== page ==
Presentation on theme: "THEORIES OF CONTEMPORARY PERFORMANCE AND MEDIA Speech Act Theory: Austin, Saltz, and Butler, Philosophy, Performance, and Politics."— Presentation transcript:
THEORIES OF CONTEMPORARY PERFORMANCE AND MEDIA Speech Act Theory: Austin, Saltz, and Butler, Philosophy, Performance, and Politics
Speech Act Theory J. L. Austin (1911-1960) “People do things with words.” “To say something is to do something.” Illocution: A request Perlocution: Its reception and outcome Illocutionary force: The request must be plausibly sincere Contingency: The request must be able to fail and the success or failure must be do to the request.
Performative Speech is Excluded J. L. Austin It is “hollow” and “Parasitic”. John Searle It is “mere utterance”, pretend, because it is fictional. Michael Issacharoff “The stage is a frame that disengages speech acts.” Performative speech lacks illocutionary force, contingency and illocutionary authority. Actors are not just pretending to be fictional characters, they are pretending to speak.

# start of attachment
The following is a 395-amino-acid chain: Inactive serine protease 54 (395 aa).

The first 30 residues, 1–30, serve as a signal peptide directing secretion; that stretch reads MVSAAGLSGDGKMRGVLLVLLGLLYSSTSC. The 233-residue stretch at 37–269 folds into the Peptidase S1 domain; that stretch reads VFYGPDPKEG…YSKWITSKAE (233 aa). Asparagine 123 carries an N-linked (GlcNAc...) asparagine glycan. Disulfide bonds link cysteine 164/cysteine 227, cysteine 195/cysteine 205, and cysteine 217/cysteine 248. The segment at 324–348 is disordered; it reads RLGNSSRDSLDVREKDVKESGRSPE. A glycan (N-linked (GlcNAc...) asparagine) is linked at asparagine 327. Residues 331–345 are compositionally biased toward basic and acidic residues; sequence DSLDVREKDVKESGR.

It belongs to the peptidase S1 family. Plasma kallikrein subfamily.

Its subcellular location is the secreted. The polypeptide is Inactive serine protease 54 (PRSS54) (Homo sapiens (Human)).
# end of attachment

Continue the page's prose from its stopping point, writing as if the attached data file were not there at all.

The Reality of Doing David Z. Saltz If Austin and Co. are correct, any Stanislavski based acting method “is founded on a logical fallacy or delusion”. “It is one thing to say that an actor does something on stage, it is quite another to say that their character does something on stage, one clearly takes place in the real world and one does not.” Illocution, perlocution, illocutionary force, and even contingency are possible using S.A.T. Illocutionary authority is accomplished via game theory
The Game Model of Dramatic Action “I am positing a game model of dramatic action, wherein actors do not merely imitate actions as they would be performed off stage but really do commit illocutionary actions within the theatrical context. These acts function just like illocutionary acts in any other context, with one exception: Their conditions of satisfaction are determined with respect to borrowed intentional states, specifically game intentionality.” David Z. Saltz The conventions and given circumstances are the rules of the game.
The Political Promise of the Performative Judith Butler The performative has the potential to turn power on itself creating new possibilities. The performative authorizes itself. Rosa Parks